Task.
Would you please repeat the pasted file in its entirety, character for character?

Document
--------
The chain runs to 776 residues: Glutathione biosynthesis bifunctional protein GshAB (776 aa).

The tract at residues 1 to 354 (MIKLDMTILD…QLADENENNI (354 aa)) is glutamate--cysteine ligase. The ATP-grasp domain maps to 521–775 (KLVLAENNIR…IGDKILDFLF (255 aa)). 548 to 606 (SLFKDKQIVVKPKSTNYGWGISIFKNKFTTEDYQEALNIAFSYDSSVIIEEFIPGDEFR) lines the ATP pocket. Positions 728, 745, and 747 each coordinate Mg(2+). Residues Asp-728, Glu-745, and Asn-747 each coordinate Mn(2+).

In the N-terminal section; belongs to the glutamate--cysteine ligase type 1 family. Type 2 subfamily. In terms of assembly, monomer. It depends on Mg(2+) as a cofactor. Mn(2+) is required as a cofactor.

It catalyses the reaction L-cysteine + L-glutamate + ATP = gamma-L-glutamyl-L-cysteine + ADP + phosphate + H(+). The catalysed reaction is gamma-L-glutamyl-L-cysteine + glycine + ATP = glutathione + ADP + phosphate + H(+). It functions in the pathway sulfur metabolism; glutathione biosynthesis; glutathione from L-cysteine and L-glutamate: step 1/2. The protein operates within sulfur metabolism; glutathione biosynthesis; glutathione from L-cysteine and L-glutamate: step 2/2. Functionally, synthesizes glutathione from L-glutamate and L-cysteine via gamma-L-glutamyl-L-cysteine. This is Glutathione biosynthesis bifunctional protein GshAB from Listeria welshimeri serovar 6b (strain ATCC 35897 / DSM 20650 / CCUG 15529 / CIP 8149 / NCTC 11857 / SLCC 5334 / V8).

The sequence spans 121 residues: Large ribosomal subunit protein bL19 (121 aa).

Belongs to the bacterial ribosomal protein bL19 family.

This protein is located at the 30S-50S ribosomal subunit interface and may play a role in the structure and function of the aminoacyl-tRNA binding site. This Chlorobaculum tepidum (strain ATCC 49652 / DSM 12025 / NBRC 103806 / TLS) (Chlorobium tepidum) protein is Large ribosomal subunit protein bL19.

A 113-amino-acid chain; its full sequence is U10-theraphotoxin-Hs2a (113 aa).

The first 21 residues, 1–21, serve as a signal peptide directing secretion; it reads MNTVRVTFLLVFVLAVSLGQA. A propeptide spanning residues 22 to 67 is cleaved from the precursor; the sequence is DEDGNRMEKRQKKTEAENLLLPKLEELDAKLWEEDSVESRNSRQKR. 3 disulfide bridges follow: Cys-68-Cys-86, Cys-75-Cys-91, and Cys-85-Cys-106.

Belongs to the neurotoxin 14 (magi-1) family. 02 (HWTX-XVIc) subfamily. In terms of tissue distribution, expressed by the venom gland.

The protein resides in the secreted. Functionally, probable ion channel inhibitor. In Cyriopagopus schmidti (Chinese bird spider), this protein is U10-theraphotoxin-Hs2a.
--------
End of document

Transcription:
The chain runs to 776 residues: Glutathione biosynthesis bifunctional protein GshAB (776 aa).

The tract at residues 1 to 354 (MIKLDMTILD…QLADENENNI (354 aa)) is glutamate--cysteine ligase. The ATP-grasp domain maps to 521–775 (KLVLAENNIR…IGDKILDFLF (255 aa)). 548 to 606 (SLFKDKQIVVKPKSTNYGWGISIFKNKFTTEDYQEALNIAFSYDSSVIIEEFIPGDEFR) lines the ATP pocket. Positions 728, 745, and 747 each coordinate Mg(2+). Residues Asp-728, Glu-745, and Asn-747 each coordinate Mn(2+).

In the N-terminal section; belongs to the glutamate--cysteine ligase type 1 family. Type 2 subfamily. In terms of assembly, monomer. It depends on Mg(2+) as a cofactor. Mn(2+) is required as a cofactor.

It catalyses the reaction L-cysteine + L-glutamate + ATP = gamma-L-glutamyl-L-cysteine + ADP + phosphate + H(+). The catalysed reaction is gamma-L-glutamyl-L-cysteine + glycine + ATP = glutathione + ADP + phosphate + H(+). It functions in the pathway sulfur metabolism; glutathione biosynthesis; glutathione from L-cysteine and L-glutamate: step 1/2. The protein operates within sulfur metabolism; glutathione biosynthesis; glutathione from L-cysteine and L-glutamate: step 2/2. Functionally, synthesizes glutathione from L-glutamate and L-cysteine via gamma-L-glutamyl-L-cysteine. This is Glutathione biosynthesis bifunctional protein GshAB from Listeria welshimeri serovar 6b (strain ATCC 35897 / DSM 20650 / CCUG 15529 / CIP 8149 / NCTC 11857 / SLCC 5334 / V8).

The sequence spans 121 residues: Large ribosomal subunit protein bL19 (121 aa).

Belongs to the bacterial ribosomal protein bL19 family.

This protein is located at the 30S-50S ribosomal subunit interface and may play a role in the structure and function of the aminoacyl-tRNA binding site. This Chlorobaculum tepidum (strain ATCC 49652 / DSM 12025 / NBRC 103806 / TLS) (Chlorobium tepidum) protein is Large ribosomal subunit protein bL19.

A 113-amino-acid chain; its full sequence is U10-theraphotoxin-Hs2a (113 aa).

The first 21 residues, 1–21, serve as a signal peptide directing secretion; it reads MNTVRVTFLLVFVLAVSLGQA. A propeptide spanning residues 22 to 67 is cleaved from the precursor; the sequence is DEDGNRMEKRQKKTEAENLLLPKLEELDAKLWEEDSVESRNSRQKR. 3 disulfide bridges follow: Cys-68-Cys-86, Cys-75-Cys-91, and Cys-85-Cys-106.

Belongs to the neurotoxin 14 (magi-1) family. 02 (HWTX-XVIc) subfamily. In terms of tissue distribution, expressed by the venom gland.

The protein resides in the secreted. Functionally, probable ion channel inhibitor. In Cyriopagopus schmidti (Chinese bird spider), this protein is U10-theraphotoxin-Hs2a.